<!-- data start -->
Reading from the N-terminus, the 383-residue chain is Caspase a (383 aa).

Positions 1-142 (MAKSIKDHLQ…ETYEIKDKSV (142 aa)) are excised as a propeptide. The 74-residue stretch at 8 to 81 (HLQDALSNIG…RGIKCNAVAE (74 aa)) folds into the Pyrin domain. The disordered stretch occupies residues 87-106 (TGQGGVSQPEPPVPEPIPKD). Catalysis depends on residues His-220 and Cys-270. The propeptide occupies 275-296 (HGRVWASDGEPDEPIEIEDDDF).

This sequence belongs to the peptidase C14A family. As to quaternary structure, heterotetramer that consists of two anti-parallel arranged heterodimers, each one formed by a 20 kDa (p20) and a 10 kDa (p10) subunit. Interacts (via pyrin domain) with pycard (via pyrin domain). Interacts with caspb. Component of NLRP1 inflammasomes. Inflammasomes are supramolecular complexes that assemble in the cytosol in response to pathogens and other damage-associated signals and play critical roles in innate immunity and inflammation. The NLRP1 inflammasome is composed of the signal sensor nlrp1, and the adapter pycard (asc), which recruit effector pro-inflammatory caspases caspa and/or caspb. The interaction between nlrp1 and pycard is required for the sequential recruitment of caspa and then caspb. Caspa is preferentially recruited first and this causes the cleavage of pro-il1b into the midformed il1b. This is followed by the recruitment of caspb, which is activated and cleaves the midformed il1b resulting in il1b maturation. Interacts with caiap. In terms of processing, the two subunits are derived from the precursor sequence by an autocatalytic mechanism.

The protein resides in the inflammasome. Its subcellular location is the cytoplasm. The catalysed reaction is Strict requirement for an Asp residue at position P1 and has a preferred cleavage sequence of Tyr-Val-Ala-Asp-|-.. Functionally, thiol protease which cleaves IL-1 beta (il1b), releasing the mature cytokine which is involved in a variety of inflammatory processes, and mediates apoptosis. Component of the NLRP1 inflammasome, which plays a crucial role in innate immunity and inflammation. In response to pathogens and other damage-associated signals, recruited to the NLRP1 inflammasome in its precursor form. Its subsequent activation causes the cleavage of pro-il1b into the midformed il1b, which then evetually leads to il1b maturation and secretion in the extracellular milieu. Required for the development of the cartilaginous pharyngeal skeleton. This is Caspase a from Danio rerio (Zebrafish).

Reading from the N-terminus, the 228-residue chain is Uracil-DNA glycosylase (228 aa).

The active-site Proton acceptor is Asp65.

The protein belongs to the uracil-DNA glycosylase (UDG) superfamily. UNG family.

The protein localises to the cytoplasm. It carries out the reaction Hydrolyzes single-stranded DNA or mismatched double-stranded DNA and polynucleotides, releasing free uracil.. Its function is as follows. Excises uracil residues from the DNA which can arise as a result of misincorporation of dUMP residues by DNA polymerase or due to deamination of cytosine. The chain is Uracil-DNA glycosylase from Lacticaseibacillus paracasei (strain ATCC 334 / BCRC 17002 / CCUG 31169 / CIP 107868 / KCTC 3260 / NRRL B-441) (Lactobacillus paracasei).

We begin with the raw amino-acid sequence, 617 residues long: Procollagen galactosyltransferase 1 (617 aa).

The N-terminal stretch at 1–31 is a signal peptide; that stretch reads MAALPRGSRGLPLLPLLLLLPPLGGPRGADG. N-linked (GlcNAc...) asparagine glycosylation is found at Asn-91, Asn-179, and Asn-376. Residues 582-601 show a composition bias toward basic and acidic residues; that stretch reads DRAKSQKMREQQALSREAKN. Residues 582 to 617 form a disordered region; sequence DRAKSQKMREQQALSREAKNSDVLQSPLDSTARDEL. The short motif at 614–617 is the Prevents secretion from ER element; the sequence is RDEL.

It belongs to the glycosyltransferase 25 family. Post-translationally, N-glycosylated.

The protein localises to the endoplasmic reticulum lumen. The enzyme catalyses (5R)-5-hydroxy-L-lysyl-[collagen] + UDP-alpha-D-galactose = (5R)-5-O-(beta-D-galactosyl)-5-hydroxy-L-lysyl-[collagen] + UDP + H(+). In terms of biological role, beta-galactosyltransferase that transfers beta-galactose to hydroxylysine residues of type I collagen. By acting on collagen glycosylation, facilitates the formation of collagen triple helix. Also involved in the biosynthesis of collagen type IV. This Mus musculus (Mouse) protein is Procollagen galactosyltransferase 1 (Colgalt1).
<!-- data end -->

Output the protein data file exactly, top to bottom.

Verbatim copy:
Reading from the N-terminus, the 383-residue chain is Caspase a (383 aa).

Positions 1-142 (MAKSIKDHLQ…ETYEIKDKSV (142 aa)) are excised as a propeptide. The 74-residue stretch at 8 to 81 (HLQDALSNIG…RGIKCNAVAE (74 aa)) folds into the Pyrin domain. The disordered stretch occupies residues 87-106 (TGQGGVSQPEPPVPEPIPKD). Catalysis depends on residues His-220 and Cys-270. The propeptide occupies 275-296 (HGRVWASDGEPDEPIEIEDDDF).

This sequence belongs to the peptidase C14A family. As to quaternary structure, heterotetramer that consists of two anti-parallel arranged heterodimers, each one formed by a 20 kDa (p20) and a 10 kDa (p10) subunit. Interacts (via pyrin domain) with pycard (via pyrin domain). Interacts with caspb. Component of NLRP1 inflammasomes. Inflammasomes are supramolecular complexes that assemble in the cytosol in response to pathogens and other damage-associated signals and play critical roles in innate immunity and inflammation. The NLRP1 inflammasome is composed of the signal sensor nlrp1, and the adapter pycard (asc), which recruit effector pro-inflammatory caspases caspa and/or caspb. The interaction between nlrp1 and pycard is required for the sequential recruitment of caspa and then caspb. Caspa is preferentially recruited first and this causes the cleavage of pro-il1b into the midformed il1b. This is followed by the recruitment of caspb, which is activated and cleaves the midformed il1b resulting in il1b maturation. Interacts with caiap. In terms of processing, the two subunits are derived from the precursor sequence by an autocatalytic mechanism.

The protein resides in the inflammasome. Its subcellular location is the cytoplasm. The catalysed reaction is Strict requirement for an Asp residue at position P1 and has a preferred cleavage sequence of Tyr-Val-Ala-Asp-|-.. Functionally, thiol protease which cleaves IL-1 beta (il1b), releasing the mature cytokine which is involved in a variety of inflammatory processes, and mediates apoptosis. Component of the NLRP1 inflammasome, which plays a crucial role in innate immunity and inflammation. In response to pathogens and other damage-associated signals, recruited to the NLRP1 inflammasome in its precursor form. Its subsequent activation causes the cleavage of pro-il1b into the midformed il1b, which then evetually leads to il1b maturation and secretion in the extracellular milieu. Required for the development of the cartilaginous pharyngeal skeleton. This is Caspase a from Danio rerio (Zebrafish).

Reading from the N-terminus, the 228-residue chain is Uracil-DNA glycosylase (228 aa).

The active-site Proton acceptor is Asp65.

The protein belongs to the uracil-DNA glycosylase (UDG) superfamily. UNG family.

The protein localises to the cytoplasm. It carries out the reaction Hydrolyzes single-stranded DNA or mismatched double-stranded DNA and polynucleotides, releasing free uracil.. Its function is as follows. Excises uracil residues from the DNA which can arise as a result of misincorporation of dUMP residues by DNA polymerase or due to deamination of cytosine. The chain is Uracil-DNA glycosylase from Lacticaseibacillus paracasei (strain ATCC 334 / BCRC 17002 / CCUG 31169 / CIP 107868 / KCTC 3260 / NRRL B-441) (Lactobacillus paracasei).

We begin with the raw amino-acid sequence, 617 residues long: Procollagen galactosyltransferase 1 (617 aa).

The N-terminal stretch at 1–31 is a signal peptide; that stretch reads MAALPRGSRGLPLLPLLLLLPPLGGPRGADG. N-linked (GlcNAc...) asparagine glycosylation is found at Asn-91, Asn-179, and Asn-376. Residues 582-601 show a composition bias toward basic and acidic residues; that stretch reads DRAKSQKMREQQALSREAKN. Residues 582 to 617 form a disordered region; sequence DRAKSQKMREQQALSREAKNSDVLQSPLDSTARDEL. The short motif at 614–617 is the Prevents secretion from ER element; the sequence is RDEL.

It belongs to the glycosyltransferase 25 family. Post-translationally, N-glycosylated.

The protein localises to the endoplasmic reticulum lumen. The enzyme catalyses (5R)-5-hydroxy-L-lysyl-[collagen] + UDP-alpha-D-galactose = (5R)-5-O-(beta-D-galactosyl)-5-hydroxy-L-lysyl-[collagen] + UDP + H(+). In terms of biological role, beta-galactosyltransferase that transfers beta-galactose to hydroxylysine residues of type I collagen. By acting on collagen glycosylation, facilitates the formation of collagen triple helix. Also involved in the biosynthesis of collagen type IV. This Mus musculus (Mouse) protein is Procollagen galactosyltransferase 1 (Colgalt1).